Authors: Forbes HJ et al., Neurology 2016 Jul 5; 87:94
In a large prospective database study, increased risks were seen in older patients and those with severe immunosuppression.
Postherpetic neuralgia (PHN) following acute herpes zoster remains a significant cause of neuropathic pain, especially in older patients. Treatment results of this severe and long-lasting pain syndrome are often disappointing. To examine the effect of antivirals, and other potential risk factors, on PHN risk among zoster patients, researchers used prospectively collected data from the Clinical Practice Research Datalink, a U.K. general practice database. The study cohort included patients with first-ever zoster, followed to determine who developed PHN.
Of 144,959 patients with zoster diagnosed between January 1, 2000, and December 31, 2011, 119,413 (60% female; median age, 61) were eligible for inclusion. Of these, 6956 (5.8%) developed PHN. Risk for PHN rose with age; patients between 50 and 79 years had the steepest increase in risk for PHN. Other important risk factors for PHN were immunosuppressive conditions and therapies: Patients with lymphoma, leukemia, or myeloma or recently taking corticosteroids had twice the risk for developing postherpetic neuralgia of other patients. Systemic lupus erythematosus (SLE) also was frequently associated with PHN. Antiviral drugs did not have a clear effect on PHN risk, but may have slightly reduced the risks associated with leukemia, SLE, chronic obstructive pulmonary disease, and smoking.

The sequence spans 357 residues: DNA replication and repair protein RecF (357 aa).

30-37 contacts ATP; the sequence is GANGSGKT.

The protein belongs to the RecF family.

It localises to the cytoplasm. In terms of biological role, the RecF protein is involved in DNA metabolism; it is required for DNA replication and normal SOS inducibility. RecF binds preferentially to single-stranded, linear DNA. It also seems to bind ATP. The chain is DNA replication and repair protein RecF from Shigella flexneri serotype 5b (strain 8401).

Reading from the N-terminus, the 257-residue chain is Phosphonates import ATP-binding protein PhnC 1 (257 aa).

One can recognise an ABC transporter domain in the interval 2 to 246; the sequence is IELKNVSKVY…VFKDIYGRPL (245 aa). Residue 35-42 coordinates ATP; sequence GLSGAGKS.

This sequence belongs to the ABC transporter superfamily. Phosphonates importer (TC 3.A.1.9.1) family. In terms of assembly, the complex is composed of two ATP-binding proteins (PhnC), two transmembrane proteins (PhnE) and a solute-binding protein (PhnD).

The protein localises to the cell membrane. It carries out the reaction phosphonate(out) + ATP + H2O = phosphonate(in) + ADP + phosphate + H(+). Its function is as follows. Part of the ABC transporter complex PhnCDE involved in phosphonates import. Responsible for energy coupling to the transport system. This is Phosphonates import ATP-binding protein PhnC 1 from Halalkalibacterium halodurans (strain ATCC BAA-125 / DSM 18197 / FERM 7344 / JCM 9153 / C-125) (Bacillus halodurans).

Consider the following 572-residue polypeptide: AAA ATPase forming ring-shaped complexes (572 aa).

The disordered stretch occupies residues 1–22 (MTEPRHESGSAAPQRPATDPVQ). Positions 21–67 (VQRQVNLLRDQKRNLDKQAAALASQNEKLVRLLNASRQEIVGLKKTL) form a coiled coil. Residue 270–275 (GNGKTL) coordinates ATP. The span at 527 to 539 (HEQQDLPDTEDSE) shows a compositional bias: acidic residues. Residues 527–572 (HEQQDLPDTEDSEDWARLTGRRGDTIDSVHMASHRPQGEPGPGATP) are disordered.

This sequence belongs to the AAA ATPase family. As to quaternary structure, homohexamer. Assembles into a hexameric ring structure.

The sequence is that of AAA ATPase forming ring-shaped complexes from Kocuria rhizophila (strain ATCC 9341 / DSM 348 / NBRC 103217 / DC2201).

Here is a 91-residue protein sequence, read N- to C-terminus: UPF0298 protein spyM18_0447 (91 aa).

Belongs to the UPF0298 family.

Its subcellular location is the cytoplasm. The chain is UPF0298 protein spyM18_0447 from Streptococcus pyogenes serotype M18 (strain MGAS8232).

Currently the only proven intervention to prevent PHN is varicella-zoster virus vaccination, used in elders and in patients with identified risk factors for PHN, which should include immunosuppression. Unfortunately, the high cost of the vaccine limits its use in poor countries. A more cost-effective therapy that prevents PHN is lacking.